Display is also taking a hit as spending for digital gets more diffuse. Money that used to be allocated for banner ads is moving to social, mobile and video. In a glass-half-full view, Zenith says display advertising will become the focus of more customized and "premium" branding campaigns. That will at least slow the decline of CPMs in the face of challenges from those other subset digital ad segments. In the best-case scenario, as cheaper direct-response dollars head to RTB, tailored display ads could actually see a boost in prices.
CPMs in general will also likely rise thanks to increased use of viewability and other measurements that tell advertisers whether or not ads were seen and "engaged with" by targeted consumers. Overall, Zenith predicts CPMs will rise roughly 5% by 2017.
Premium video: Zenith cites eMarketer stats that suggest average prices for "premium" placements went for about $10.40 for general display this year, while mobile premium was relatively close behind at $9.30. Still, for the best inventory, video CPMs were practically through the roof at $32.80.
Even the average CPM for video is pretty high at $24.60, especially when compared to mobile prices ($3.00) and general display ($1.90).
Programmatic forecast: Programmatic ad sales will hit $12 billion worldwide by the close of 2013, according to Magna's report, which counts both RTB and other forms of automation in its survey (paid search is excluded). About $7.4 billion in programmatic dollars will come from the US.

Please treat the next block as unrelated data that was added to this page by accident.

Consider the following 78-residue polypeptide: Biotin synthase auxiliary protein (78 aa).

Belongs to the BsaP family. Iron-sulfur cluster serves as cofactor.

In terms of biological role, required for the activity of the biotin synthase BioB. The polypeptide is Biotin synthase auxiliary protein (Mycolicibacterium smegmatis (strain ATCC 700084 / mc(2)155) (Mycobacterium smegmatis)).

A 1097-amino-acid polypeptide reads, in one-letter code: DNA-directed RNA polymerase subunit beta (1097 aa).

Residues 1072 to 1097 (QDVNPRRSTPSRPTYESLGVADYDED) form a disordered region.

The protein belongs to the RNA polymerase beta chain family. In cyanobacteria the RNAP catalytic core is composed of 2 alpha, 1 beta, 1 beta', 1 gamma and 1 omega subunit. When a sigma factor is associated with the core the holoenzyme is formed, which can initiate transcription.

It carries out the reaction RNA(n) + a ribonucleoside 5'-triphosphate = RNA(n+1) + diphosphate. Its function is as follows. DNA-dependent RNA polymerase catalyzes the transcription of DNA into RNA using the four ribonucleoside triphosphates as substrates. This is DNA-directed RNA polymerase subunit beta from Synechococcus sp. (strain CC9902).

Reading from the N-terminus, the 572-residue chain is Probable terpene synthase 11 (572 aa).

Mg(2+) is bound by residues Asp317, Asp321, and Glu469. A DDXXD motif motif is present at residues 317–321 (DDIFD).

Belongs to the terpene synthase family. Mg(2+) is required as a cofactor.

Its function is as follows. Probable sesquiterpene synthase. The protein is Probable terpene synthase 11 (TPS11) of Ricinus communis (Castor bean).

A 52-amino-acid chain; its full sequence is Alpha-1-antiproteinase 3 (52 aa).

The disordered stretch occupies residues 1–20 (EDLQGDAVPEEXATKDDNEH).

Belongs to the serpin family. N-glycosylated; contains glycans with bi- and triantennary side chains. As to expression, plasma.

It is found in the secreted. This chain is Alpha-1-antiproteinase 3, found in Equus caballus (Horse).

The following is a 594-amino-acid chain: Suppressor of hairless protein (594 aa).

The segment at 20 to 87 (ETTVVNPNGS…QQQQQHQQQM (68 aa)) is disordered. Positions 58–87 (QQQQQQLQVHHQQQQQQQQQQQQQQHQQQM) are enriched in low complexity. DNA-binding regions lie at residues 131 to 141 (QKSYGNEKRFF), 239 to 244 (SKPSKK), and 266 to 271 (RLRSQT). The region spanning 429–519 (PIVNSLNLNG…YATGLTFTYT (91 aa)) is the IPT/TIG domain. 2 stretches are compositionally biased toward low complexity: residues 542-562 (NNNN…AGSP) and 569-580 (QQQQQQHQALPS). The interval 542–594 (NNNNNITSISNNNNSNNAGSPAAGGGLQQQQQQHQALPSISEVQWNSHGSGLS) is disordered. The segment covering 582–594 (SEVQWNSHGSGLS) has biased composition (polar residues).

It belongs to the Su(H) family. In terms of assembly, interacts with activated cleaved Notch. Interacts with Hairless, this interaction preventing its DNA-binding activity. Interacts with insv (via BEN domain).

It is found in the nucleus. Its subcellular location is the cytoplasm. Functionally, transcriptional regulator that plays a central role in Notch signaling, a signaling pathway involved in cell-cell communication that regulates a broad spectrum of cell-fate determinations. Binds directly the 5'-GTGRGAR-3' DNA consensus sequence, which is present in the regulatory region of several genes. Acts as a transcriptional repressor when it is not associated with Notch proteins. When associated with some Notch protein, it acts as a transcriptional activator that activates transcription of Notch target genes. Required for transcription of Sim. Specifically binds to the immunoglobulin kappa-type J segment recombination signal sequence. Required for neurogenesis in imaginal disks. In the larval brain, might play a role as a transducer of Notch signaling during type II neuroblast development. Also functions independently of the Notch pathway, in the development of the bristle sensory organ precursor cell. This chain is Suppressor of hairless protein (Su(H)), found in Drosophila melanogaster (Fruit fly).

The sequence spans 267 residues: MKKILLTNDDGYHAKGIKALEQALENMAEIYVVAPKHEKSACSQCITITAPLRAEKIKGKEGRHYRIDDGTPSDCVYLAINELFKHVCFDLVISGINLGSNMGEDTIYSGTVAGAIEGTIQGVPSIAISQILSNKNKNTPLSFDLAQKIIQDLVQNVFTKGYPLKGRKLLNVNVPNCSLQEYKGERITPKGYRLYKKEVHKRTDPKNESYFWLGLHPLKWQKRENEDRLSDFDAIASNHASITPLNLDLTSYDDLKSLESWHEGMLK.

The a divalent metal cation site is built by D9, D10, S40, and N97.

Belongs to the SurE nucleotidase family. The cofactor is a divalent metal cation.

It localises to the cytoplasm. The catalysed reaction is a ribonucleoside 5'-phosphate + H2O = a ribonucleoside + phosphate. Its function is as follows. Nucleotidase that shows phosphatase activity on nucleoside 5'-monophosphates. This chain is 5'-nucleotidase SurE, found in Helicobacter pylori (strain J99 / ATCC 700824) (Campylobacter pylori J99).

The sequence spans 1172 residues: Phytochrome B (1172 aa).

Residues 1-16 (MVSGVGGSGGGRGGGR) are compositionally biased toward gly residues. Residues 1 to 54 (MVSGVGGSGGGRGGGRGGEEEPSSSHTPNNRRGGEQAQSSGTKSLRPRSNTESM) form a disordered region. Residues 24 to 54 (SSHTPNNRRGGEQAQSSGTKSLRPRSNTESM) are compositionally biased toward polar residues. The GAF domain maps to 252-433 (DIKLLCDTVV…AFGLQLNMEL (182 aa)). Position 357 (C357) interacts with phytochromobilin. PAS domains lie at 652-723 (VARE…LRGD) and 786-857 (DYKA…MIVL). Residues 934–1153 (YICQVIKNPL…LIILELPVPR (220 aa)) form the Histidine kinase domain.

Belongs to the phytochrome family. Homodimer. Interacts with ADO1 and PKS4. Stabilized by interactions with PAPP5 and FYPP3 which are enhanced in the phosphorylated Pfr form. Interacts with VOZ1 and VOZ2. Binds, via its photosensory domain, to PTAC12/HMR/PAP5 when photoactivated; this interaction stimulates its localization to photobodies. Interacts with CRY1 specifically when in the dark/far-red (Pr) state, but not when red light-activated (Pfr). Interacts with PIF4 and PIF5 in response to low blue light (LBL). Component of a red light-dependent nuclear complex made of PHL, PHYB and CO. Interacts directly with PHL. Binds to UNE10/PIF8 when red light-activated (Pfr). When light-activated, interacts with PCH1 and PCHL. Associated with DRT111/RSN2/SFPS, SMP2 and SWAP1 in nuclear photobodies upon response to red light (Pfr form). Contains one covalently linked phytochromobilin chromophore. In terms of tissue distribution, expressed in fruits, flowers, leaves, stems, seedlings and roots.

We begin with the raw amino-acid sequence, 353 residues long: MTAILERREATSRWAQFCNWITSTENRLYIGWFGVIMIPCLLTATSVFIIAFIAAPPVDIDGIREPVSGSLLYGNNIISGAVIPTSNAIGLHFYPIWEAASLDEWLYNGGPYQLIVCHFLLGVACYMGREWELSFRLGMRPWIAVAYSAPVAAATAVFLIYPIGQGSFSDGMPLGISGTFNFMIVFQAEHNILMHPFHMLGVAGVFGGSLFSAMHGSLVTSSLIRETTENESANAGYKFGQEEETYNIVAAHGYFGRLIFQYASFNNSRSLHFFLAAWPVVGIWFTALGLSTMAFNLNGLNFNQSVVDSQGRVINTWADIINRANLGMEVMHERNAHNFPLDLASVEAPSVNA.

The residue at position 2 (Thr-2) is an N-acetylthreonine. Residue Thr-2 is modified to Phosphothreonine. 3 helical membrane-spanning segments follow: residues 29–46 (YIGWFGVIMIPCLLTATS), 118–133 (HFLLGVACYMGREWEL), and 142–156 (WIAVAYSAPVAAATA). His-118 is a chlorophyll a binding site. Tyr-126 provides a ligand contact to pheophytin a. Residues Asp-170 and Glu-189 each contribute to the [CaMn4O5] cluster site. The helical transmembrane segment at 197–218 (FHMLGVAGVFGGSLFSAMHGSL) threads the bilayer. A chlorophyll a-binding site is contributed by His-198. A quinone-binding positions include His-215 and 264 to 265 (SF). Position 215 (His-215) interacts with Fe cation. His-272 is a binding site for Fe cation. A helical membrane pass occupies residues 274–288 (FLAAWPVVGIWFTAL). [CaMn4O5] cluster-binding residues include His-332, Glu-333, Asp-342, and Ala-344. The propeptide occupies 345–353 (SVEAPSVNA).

As with other fast-rising areas of the ad market, programmatic is still small. But to get a sense of how swiftly that's changing, Magna is calling for worldwide programmatic expenditures to jump to $32 billion by 2017. By that point, programmatic in the US will command $17 billion annually, with $10.5 billion devoted to RTB.
"The US will remain the most developed programmatic market globally, with 80% of display-related spend being transacted in a programmatic fashion (either RTB or non-RTB) by 2017," Magna says.
Outside the US, the adoption of programmatic will be slower, but the penetration will be felt in countries such as the Netherlands, where 60% of display sales will be automated, followed by the UK (59%), France (56%) and Australia (52%).
Global growth: Magna also released its summary for 2013 to 2014 and is similarly upbeat.
Zenith forecasts total worldwide ad spending rising from 3.6% in 2013 to 5.3% next year, with future gains shooting up to 5.8% through 2016.
WPP's pessimism: In comparison, Magna is expecting a 3.2% increase in 2013 spending to $489.6 billion. As the residual economic weakness from the global recession finally appears to ebb, worldwide ad dollars will grow by 6.5% – Magna projected 6.1% gains last summer – in 2014.
Meanwhile, WPP's GroupM is staking out the relatively pessimism position among the ad holding companies. GroupM says global ad spending will rise a decent 4.6% next year, with the US seeing a meager 2.9% gain.
“Ad spending in 2014 will enjoy a slight bump thanks to the Winter Olympics in Sochi, with spending coming mostly from existing budgets,” said GroupM Chief Investment Officer Rino Scanzoni in a statement. “But overall we estimate only marginal US growth on a comparable component basis.”
GroupM expects digital to make up 19% of the total ad spend this year (it's calling for $97 billion in expenditures) and 21% in 2014 ($110 billion), with respective growth rates of 15% and 14%.